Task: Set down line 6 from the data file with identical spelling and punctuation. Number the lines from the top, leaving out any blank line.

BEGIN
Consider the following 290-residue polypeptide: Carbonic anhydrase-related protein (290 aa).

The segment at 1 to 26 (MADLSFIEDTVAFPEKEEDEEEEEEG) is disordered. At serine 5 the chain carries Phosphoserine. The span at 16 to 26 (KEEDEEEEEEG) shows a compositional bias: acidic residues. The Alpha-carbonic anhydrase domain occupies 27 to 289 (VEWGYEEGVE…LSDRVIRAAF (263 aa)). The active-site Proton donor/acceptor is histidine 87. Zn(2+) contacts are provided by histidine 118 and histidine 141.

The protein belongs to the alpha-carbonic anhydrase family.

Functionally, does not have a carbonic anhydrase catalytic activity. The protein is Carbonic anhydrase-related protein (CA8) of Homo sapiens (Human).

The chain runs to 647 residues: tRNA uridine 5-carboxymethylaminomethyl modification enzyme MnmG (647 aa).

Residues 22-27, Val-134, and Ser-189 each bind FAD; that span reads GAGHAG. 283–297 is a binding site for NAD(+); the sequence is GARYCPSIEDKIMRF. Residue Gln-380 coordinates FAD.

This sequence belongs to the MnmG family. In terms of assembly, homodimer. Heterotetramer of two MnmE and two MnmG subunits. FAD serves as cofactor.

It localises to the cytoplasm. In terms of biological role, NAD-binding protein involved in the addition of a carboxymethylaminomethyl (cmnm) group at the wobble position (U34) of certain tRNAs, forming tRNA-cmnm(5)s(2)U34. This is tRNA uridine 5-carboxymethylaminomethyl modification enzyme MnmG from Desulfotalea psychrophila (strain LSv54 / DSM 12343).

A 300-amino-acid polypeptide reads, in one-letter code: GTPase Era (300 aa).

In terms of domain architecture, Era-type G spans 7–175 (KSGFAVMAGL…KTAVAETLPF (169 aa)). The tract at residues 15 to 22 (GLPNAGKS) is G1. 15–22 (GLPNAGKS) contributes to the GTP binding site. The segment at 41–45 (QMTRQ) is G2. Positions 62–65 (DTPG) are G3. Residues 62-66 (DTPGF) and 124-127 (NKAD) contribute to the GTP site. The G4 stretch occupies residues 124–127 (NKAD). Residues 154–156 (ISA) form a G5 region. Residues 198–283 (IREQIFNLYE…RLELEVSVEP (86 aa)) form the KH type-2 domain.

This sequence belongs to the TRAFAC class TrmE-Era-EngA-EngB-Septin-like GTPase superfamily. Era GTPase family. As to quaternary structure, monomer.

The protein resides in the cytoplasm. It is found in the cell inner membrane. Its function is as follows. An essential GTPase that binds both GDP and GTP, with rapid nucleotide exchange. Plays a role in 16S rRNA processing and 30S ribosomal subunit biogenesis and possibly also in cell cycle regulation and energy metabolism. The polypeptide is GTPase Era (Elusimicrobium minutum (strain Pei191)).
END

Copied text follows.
Residues 22-27, Val-134, and Ser-189 each bind FAD; that span reads GAGHAG. 283–297 is a binding site for NAD(+); the sequence is GARYCPSIEDKIMRF. Residue Gln-380 coordinates FAD.